Brothers Carlo and Raoul Momo have been fixtures on the Princeton dining scene for decades, the well-known names and faces behind their restaurants, which include Teresa Caffe and Mediterra, plus Eno Terra in Kingston. Then there’s their Witherspoon Street bakery, a cafe and cooking school inside the YMCA, and concessions inside the public library and McCarter Theater.

But one name you may not have heard over the years is Anthony Momo, their youngest sibling. Anthony, 44, quietly joined his brothers in Princeton in July, 2012, after having run Momo family restaurants in Colorado and California. I recently met with the three brothers to find out what brought about the move.

Even though the West Coast flagship in Denver, Cucina Colore, is still going strong, several forces drew Anthony back East, where he and his siblings grew up under the tutelage of the mother they’re all devoted to, Teresa Azario Momo. (Another brother, Venanzio, and a sister, Caroline, remain in Colorado.)

“After 10 years in Denver, life threw me a big curveball,” Anthony explains. “My first child was born with a serious heart defect, and that kind of changed our path.” Momo and his wife, April, have two sons, the older almost 12 and the younger, 10. Denver’s high altitude exacerbated their son’s condition, so the family needed to relocate — and because of the rarity of the illness it had to be somewhere near one of the few hospitals nationwide equipped to treat the boy.

Over the subsequent years the family moved around in California, starting in the south and working their way north almost to the Bay Area. “But we never really landed anywhere,” Momo says. “And I was still traveling back and forth to Colorado, which was taking quite a toll. I took some time off and during that time was having conversations with my brothers here in Princeton. The timing was right for me to come here.”

His son’s health is an ongoing issue, but Momo says, “Right now he’s doing great. We couldn’t be in a better place, because of CHoP (the Children’s Hospital of Philadelphia). We’re thankful for that. We’re just thankful every day.”

As a principal in the operational arm of Terra Momo Restaurant Group in Princeton, Anthony Momo, who has a culinary degree from Johnson & Wales University, sets the gastronomic direction of Teresa Caffe and is general manager of Eno Terra. Developing menus and creating dishes for the group has been his ongoing contribution to the family business since its earliest days, including the first iteration of Teresa’s in New Brunswick in the 1980s. “Some of the dishes that are on the menus here in Princeton were actually created in Denver,” he says proudly. “The fettuccine pecorino dish, the orzo salad — they started there.”

What does a typical day at Eno Terra look like for Anthony Momo? “I’m usually the first one here. I’ll walk through the building and take a look at the grounds. We do a lot of events, so I make sure we are organized for those, both for the day and the week. Right now I’m handling a lot of the wine, making sure the inventory’s set, orders are in place, and everything’s put away,” he says.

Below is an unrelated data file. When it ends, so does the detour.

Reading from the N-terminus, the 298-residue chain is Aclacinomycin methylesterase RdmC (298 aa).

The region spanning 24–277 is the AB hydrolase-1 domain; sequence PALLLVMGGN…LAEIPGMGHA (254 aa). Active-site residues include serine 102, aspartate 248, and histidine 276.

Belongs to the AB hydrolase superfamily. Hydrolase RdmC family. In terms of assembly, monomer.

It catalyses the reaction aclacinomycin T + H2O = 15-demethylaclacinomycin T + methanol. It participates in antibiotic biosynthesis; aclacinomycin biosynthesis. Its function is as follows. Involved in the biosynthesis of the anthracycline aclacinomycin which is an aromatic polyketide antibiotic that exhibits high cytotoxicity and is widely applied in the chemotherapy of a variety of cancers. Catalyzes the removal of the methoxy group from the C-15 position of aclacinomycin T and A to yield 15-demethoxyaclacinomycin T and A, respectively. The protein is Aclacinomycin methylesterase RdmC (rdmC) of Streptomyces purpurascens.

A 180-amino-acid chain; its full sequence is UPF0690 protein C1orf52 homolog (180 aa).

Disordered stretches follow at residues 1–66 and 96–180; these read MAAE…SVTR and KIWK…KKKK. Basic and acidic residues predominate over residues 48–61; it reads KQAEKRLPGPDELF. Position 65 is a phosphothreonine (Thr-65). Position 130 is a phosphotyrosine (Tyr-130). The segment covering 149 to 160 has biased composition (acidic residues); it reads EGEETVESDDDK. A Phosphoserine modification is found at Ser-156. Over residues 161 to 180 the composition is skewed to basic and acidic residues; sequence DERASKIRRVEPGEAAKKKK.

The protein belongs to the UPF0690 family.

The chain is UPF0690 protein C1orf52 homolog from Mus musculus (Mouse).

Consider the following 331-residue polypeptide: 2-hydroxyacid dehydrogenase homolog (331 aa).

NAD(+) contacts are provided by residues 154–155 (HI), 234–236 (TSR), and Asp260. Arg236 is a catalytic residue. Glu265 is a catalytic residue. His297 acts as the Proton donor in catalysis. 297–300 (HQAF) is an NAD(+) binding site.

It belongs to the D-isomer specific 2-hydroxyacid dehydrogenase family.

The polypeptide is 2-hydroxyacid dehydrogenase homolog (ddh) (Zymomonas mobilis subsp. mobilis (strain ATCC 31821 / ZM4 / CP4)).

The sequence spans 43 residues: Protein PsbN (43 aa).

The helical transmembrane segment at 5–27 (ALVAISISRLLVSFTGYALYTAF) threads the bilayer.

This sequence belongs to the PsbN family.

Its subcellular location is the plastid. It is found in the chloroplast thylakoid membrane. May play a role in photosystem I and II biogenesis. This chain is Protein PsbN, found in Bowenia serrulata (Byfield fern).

Earlier this year Eno Terra’s original chef, Chris Albrecht, left. A new chef will be announced within a few weeks, but meantime the restaurant’s sous chefs have stepped in. “Even though I’m not in the kitchen on a daily basis,” Momo says, “I do involve myself with them quite a bit.” Other duties include training the staff on wines, familiarizing them with new dishes, and doing what he calls “boring things,” like paperwork. “But the best part is dealing with the guests. Once it’s show time, I’m available to them 99 percent of the time.”

Adds brother Carlo, 11 years Anthony’s senior, “We’ve started to make Anthony the face of Eno Terra because he’s spent most of his professional career in the front of the house.” But then he adds another talent: “You know, the reason he went out to Denver in the first place was that, although sales from the restaurant we had opened there were quite nice from the beginning, it was kind of out of control cost-wise. Anthony fixed that up! He did a great job of taking hold and turning that around. And now that restaurant is a landmark. That’s what we want for Eno Terra, and every day we get a little closer.”

That same keen eye for margin will be put to good use on their next project. Terra Momo Group was chosen by Princeton University to run a restaurant and cafe inside the long-unused building at the former Dinky train station. Raoul Momo says they hope to open the 1,800-square-foot artisanal pizzeria-style cafe by next summer, with the full-service Italian restaurant (5,000 square feet) coming online in 2016. “We’ve tried many concepts over the years,” Raoul Momo says, including as an example Nova Terra, the unsuccessful Latin fusion spot they opened in 2000 in New Brunswick. “Now we’re refocusing on the roots of our company and our family’s heritage.”

The Momo brothers hope to someday write a cookbook that captures their mother’s recipes. Teresa Azario’s family emigrated from Bergamo, Italy, to South America when Teresa, now in her 70s, was 12. She met her husband, Raul, a Chilean, when he was working in Cayenne, French Guyana, for her father, a contractor. In 1960 Teresa and Raul moved to the Bronx. By 1970 they had opened a small, successful Italian deli in Rockland, New Jersey, and had moved to Bergen County, where they went on to raise their five children.

Pat Tanner blogs at

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